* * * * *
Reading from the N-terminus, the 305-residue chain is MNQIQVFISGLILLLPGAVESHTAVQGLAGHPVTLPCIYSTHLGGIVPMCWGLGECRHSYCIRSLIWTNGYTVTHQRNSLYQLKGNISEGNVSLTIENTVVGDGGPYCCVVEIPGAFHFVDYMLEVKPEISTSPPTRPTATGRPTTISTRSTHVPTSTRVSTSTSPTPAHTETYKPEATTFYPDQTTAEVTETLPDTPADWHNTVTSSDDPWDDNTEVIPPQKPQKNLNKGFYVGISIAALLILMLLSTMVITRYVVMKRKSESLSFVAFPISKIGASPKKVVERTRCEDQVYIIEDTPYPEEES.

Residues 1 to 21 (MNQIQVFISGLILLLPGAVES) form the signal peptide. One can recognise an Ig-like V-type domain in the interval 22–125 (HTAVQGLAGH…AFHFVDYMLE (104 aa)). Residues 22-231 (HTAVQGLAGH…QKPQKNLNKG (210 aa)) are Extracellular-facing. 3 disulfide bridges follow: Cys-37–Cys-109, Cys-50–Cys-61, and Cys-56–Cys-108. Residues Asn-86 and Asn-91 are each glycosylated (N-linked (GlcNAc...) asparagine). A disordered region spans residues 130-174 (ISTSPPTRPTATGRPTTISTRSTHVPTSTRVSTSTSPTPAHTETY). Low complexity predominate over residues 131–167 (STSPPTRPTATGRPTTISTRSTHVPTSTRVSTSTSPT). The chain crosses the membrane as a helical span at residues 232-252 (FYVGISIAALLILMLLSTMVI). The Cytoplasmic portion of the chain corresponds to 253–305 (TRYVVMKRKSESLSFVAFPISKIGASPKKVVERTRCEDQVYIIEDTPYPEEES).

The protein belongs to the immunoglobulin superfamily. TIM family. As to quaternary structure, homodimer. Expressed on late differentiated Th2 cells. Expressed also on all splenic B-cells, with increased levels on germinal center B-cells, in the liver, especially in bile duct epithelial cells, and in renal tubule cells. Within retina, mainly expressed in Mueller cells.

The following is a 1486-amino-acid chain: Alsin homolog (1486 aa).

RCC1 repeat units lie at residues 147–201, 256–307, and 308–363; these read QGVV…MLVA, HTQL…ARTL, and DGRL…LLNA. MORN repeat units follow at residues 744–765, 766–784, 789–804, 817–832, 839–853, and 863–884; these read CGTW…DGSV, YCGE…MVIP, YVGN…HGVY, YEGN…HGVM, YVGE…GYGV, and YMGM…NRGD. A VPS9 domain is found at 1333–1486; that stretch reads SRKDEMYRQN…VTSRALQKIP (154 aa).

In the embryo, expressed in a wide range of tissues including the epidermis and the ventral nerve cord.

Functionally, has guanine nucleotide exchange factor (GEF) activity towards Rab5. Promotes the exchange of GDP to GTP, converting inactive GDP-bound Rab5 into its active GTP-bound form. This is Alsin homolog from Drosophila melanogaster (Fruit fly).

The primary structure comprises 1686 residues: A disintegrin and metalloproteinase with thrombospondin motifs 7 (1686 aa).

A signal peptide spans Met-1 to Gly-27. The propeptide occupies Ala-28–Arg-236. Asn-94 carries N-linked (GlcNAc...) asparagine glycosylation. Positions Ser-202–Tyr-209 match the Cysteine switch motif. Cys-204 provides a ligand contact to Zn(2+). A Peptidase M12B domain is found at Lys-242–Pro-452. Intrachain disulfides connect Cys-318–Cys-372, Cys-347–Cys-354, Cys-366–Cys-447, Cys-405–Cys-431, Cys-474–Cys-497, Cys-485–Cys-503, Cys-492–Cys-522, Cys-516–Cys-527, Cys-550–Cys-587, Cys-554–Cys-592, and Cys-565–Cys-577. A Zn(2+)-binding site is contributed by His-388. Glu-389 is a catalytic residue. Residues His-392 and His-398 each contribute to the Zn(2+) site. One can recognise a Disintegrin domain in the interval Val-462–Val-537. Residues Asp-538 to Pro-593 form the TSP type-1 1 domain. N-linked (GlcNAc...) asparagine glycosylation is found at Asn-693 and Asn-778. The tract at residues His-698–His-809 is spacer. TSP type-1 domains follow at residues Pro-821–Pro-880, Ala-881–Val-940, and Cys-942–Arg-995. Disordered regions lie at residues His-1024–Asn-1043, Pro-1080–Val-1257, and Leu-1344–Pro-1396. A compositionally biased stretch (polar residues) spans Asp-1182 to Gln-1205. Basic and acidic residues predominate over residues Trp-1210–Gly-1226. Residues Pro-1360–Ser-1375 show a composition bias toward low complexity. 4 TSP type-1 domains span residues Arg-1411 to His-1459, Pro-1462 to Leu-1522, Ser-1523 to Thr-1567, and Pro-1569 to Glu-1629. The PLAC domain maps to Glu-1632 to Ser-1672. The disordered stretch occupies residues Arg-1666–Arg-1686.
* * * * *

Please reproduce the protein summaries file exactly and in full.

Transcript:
Reading from the N-terminus, the 305-residue chain is MNQIQVFISGLILLLPGAVESHTAVQGLAGHPVTLPCIYSTHLGGIVPMCWGLGECRHSYCIRSLIWTNGYTVTHQRNSLYQLKGNISEGNVSLTIENTVVGDGGPYCCVVEIPGAFHFVDYMLEVKPEISTSPPTRPTATGRPTTISTRSTHVPTSTRVSTSTSPTPAHTETYKPEATTFYPDQTTAEVTETLPDTPADWHNTVTSSDDPWDDNTEVIPPQKPQKNLNKGFYVGISIAALLILMLLSTMVITRYVVMKRKSESLSFVAFPISKIGASPKKVVERTRCEDQVYIIEDTPYPEEES.

Residues 1 to 21 (MNQIQVFISGLILLLPGAVES) form the signal peptide. One can recognise an Ig-like V-type domain in the interval 22–125 (HTAVQGLAGH…AFHFVDYMLE (104 aa)). Residues 22-231 (HTAVQGLAGH…QKPQKNLNKG (210 aa)) are Extracellular-facing. 3 disulfide bridges follow: Cys-37–Cys-109, Cys-50–Cys-61, and Cys-56–Cys-108. Residues Asn-86 and Asn-91 are each glycosylated (N-linked (GlcNAc...) asparagine). A disordered region spans residues 130-174 (ISTSPPTRPTATGRPTTISTRSTHVPTSTRVSTSTSPTPAHTETY). Low complexity predominate over residues 131–167 (STSPPTRPTATGRPTTISTRSTHVPTSTRVSTSTSPT). The chain crosses the membrane as a helical span at residues 232-252 (FYVGISIAALLILMLLSTMVI). The Cytoplasmic portion of the chain corresponds to 253–305 (TRYVVMKRKSESLSFVAFPISKIGASPKKVVERTRCEDQVYIIEDTPYPEEES).

The protein belongs to the immunoglobulin superfamily. TIM family. As to quaternary structure, homodimer. Expressed on late differentiated Th2 cells. Expressed also on all splenic B-cells, with increased levels on germinal center B-cells, in the liver, especially in bile duct epithelial cells, and in renal tubule cells. Within retina, mainly expressed in Mueller cells.

The following is a 1486-amino-acid chain: Alsin homolog (1486 aa).

RCC1 repeat units lie at residues 147–201, 256–307, and 308–363; these read QGVV…MLVA, HTQL…ARTL, and DGRL…LLNA. MORN repeat units follow at residues 744–765, 766–784, 789–804, 817–832, 839–853, and 863–884; these read CGTW…DGSV, YCGE…MVIP, YVGN…HGVY, YEGN…HGVM, YVGE…GYGV, and YMGM…NRGD. A VPS9 domain is found at 1333–1486; that stretch reads SRKDEMYRQN…VTSRALQKIP (154 aa).

In the embryo, expressed in a wide range of tissues including the epidermis and the ventral nerve cord.

Functionally, has guanine nucleotide exchange factor (GEF) activity towards Rab5. Promotes the exchange of GDP to GTP, converting inactive GDP-bound Rab5 into its active GTP-bound form. This is Alsin homolog from Drosophila melanogaster (Fruit fly).

The primary structure comprises 1686 residues: A disintegrin and metalloproteinase with thrombospondin motifs 7 (1686 aa).

A signal peptide spans Met-1 to Gly-27. The propeptide occupies Ala-28–Arg-236. Asn-94 carries N-linked (GlcNAc...) asparagine glycosylation. Positions Ser-202–Tyr-209 match the Cysteine switch motif. Cys-204 provides a ligand contact to Zn(2+). A Peptidase M12B domain is found at Lys-242–Pro-452. Intrachain disulfides connect Cys-318–Cys-372, Cys-347–Cys-354, Cys-366–Cys-447, Cys-405–Cys-431, Cys-474–Cys-497, Cys-485–Cys-503, Cys-492–Cys-522, Cys-516–Cys-527, Cys-550–Cys-587, Cys-554–Cys-592, and Cys-565–Cys-577. A Zn(2+)-binding site is contributed by His-388. Glu-389 is a catalytic residue. Residues His-392 and His-398 each contribute to the Zn(2+) site. One can recognise a Disintegrin domain in the interval Val-462–Val-537. Residues Asp-538 to Pro-593 form the TSP type-1 1 domain. N-linked (GlcNAc...) asparagine glycosylation is found at Asn-693 and Asn-778. The tract at residues His-698–His-809 is spacer. TSP type-1 domains follow at residues Pro-821–Pro-880, Ala-881–Val-940, and Cys-942–Arg-995. Disordered regions lie at residues His-1024–Asn-1043, Pro-1080–Val-1257, and Leu-1344–Pro-1396. A compositionally biased stretch (polar residues) spans Asp-1182 to Gln-1205. Basic and acidic residues predominate over residues Trp-1210–Gly-1226. Residues Pro-1360–Ser-1375 show a composition bias toward low complexity. 4 TSP type-1 domains span residues Arg-1411 to His-1459, Pro-1462 to Leu-1522, Ser-1523 to Thr-1567, and Pro-1569 to Glu-1629. The PLAC domain maps to Glu-1632 to Ser-1672. The disordered stretch occupies residues Arg-1666–Arg-1686.